Robert Mugabe needs to go – US


    Clinton also told South African state television that the US would not resume aid to the Zimbabwean government as long as it could not be sure it would reach the people concerned.

    "We’re encouraged by the new unity government that has been created. We are not yet ready to change our policy, but it is under review," Clinton said when asked about whether the US would support the new government financially.

    "It’s important to us that any aid from any source get to the people of Zimbabwe," Clinton said in the interview given on Tuesday but distributed by the State Department on Wednesday.

    President Mugabe and his rival Morgan Tsvangirai on February 11 formed a power-sharing government tasked with steering Zimbabwe back to stability after disputed elections last year plunged the country into crisis.

    Relations within the government remain tense.

    Under the fledgling government’s watch, more than $800-million in credit lines have been secured to rebuild the shattered economy, and the International Monetary Fund (IMF) has said it will resume technical aid to Harare.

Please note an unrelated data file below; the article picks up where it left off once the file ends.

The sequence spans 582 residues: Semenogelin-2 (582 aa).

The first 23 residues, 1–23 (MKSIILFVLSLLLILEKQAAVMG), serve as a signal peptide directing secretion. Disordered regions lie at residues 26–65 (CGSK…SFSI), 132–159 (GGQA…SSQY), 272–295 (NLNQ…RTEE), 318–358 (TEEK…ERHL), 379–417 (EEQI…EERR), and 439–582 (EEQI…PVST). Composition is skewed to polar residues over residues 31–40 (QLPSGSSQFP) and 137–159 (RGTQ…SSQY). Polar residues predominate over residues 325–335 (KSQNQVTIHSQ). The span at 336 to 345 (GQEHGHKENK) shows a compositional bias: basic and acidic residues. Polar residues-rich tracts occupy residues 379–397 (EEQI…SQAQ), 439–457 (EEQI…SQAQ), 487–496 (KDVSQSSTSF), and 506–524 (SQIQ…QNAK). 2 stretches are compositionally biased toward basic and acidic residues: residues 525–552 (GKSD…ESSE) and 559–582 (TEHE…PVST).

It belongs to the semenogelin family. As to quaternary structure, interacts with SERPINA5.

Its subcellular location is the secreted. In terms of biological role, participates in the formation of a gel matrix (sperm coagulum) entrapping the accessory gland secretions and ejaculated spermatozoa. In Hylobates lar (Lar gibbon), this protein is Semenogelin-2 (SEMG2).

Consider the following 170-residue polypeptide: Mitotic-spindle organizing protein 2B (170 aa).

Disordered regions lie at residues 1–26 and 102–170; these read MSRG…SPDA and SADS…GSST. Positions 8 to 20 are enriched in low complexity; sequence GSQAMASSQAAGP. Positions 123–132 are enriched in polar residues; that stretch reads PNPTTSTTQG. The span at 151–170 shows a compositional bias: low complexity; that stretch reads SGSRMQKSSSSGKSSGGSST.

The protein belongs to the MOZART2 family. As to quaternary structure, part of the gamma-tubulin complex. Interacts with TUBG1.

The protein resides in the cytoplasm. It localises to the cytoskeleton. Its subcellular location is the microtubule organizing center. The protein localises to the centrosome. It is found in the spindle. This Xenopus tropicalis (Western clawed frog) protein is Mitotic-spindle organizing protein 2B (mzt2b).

But that is still a fraction of the $8,5-billion the government says it needs, and private firms say they want more guarantees that the rule of law will be respected before they invest.

    Clinton’s interviewer asked if she would "like to see President Mugabe go first before you can come in?" The chief US diplomat replied: "I think that would be in the best interests of everyone."

    It was the first time that she had spoken about the fate of the ageing leader. Former president George Bush had called for Mugabe’s departure.

    The secretary of state called on South Africa to apply more pressure on the Zimbabwean government.

    "I think it’s up to the people and the government, and, frankly, the neighbours. South Africa has a big role to play in this," she said.

    She recognised Mugabe’s "historic contribution" to Zimbabwe in a way that suggested she believed time was up for the man who came to power in 1980 when the country formerly known as Rhodesia gained independence from Britain.

    "No one questions his early commitment to freedom and to an end of colonialism and oppression … But for whatever reason, the last years of his rule have hurt so many of his people," she said.

    "So it is not for us to make that determination, but we hope that the government, whoever is running it, will be devoted to reconstructing that country with its extraordinary potential and taking its rightful place as a developing country that holds such promise," Clinton said. — Sapa-AFP